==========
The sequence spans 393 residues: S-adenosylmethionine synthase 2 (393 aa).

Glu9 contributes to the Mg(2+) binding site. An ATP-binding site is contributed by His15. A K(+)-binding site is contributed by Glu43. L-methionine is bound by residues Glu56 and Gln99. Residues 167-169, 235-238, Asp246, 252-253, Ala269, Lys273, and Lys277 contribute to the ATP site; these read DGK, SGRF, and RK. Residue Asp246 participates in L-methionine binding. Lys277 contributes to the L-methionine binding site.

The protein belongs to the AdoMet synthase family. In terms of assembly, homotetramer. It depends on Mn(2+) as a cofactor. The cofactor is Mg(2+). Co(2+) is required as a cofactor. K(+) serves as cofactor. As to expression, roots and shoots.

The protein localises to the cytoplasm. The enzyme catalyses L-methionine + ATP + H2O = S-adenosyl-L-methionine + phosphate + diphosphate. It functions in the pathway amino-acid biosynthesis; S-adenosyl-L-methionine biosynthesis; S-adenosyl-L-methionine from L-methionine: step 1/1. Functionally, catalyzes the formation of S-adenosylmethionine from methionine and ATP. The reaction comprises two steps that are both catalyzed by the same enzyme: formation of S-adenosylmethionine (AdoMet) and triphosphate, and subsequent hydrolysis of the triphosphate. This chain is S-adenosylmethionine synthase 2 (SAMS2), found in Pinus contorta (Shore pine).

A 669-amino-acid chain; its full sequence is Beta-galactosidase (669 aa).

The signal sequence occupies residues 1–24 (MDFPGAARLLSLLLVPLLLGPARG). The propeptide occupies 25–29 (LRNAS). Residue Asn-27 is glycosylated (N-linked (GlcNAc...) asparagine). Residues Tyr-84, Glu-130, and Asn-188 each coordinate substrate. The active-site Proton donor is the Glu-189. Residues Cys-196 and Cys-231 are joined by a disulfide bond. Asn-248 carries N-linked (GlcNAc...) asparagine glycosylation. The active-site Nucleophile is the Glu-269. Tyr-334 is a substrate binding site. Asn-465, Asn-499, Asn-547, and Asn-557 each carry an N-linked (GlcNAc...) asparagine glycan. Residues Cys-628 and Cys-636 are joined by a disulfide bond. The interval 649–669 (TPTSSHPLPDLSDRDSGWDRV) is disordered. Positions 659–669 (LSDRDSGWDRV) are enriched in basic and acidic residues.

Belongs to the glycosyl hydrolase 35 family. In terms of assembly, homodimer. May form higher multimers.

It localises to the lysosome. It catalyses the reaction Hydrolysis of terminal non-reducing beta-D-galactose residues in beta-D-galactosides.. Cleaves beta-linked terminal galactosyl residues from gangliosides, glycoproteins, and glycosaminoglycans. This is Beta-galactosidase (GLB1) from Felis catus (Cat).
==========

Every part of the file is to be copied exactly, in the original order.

The sequence spans 393 residues: S-adenosylmethionine synthase 2 (393 aa).

Glu9 contributes to the Mg(2+) binding site. An ATP-binding site is contributed by His15. A K(+)-binding site is contributed by Glu43. L-methionine is bound by residues Glu56 and Gln99. Residues 167-169, 235-238, Asp246, 252-253, Ala269, Lys273, and Lys277 contribute to the ATP site; these read DGK, SGRF, and RK. Residue Asp246 participates in L-methionine binding. Lys277 contributes to the L-methionine binding site.

The protein belongs to the AdoMet synthase family. In terms of assembly, homotetramer. It depends on Mn(2+) as a cofactor. The cofactor is Mg(2+). Co(2+) is required as a cofactor. K(+) serves as cofactor. As to expression, roots and shoots.

The protein localises to the cytoplasm. The enzyme catalyses L-methionine + ATP + H2O = S-adenosyl-L-methionine + phosphate + diphosphate. It functions in the pathway amino-acid biosynthesis; S-adenosyl-L-methionine biosynthesis; S-adenosyl-L-methionine from L-methionine: step 1/1. Functionally, catalyzes the formation of S-adenosylmethionine from methionine and ATP. The reaction comprises two steps that are both catalyzed by the same enzyme: formation of S-adenosylmethionine (AdoMet) and triphosphate, and subsequent hydrolysis of the triphosphate. This chain is S-adenosylmethionine synthase 2 (SAMS2), found in Pinus contorta (Shore pine).

A 669-amino-acid chain; its full sequence is Beta-galactosidase (669 aa).

The signal sequence occupies residues 1–24 (MDFPGAARLLSLLLVPLLLGPARG). The propeptide occupies 25–29 (LRNAS). Residue Asn-27 is glycosylated (N-linked (GlcNAc...) asparagine). Residues Tyr-84, Glu-130, and Asn-188 each coordinate substrate. The active-site Proton donor is the Glu-189. Residues Cys-196 and Cys-231 are joined by a disulfide bond. Asn-248 carries N-linked (GlcNAc...) asparagine glycosylation. The active-site Nucleophile is the Glu-269. Tyr-334 is a substrate binding site. Asn-465, Asn-499, Asn-547, and Asn-557 each carry an N-linked (GlcNAc...) asparagine glycan. Residues Cys-628 and Cys-636 are joined by a disulfide bond. The interval 649–669 (TPTSSHPLPDLSDRDSGWDRV) is disordered. Positions 659–669 (LSDRDSGWDRV) are enriched in basic and acidic residues.

Belongs to the glycosyl hydrolase 35 family. In terms of assembly, homodimer. May form higher multimers.

It localises to the lysosome. It catalyses the reaction Hydrolysis of terminal non-reducing beta-D-galactose residues in beta-D-galactosides.. Cleaves beta-linked terminal galactosyl residues from gangliosides, glycoproteins, and glycosaminoglycans. This is Beta-galactosidase (GLB1) from Felis catus (Cat).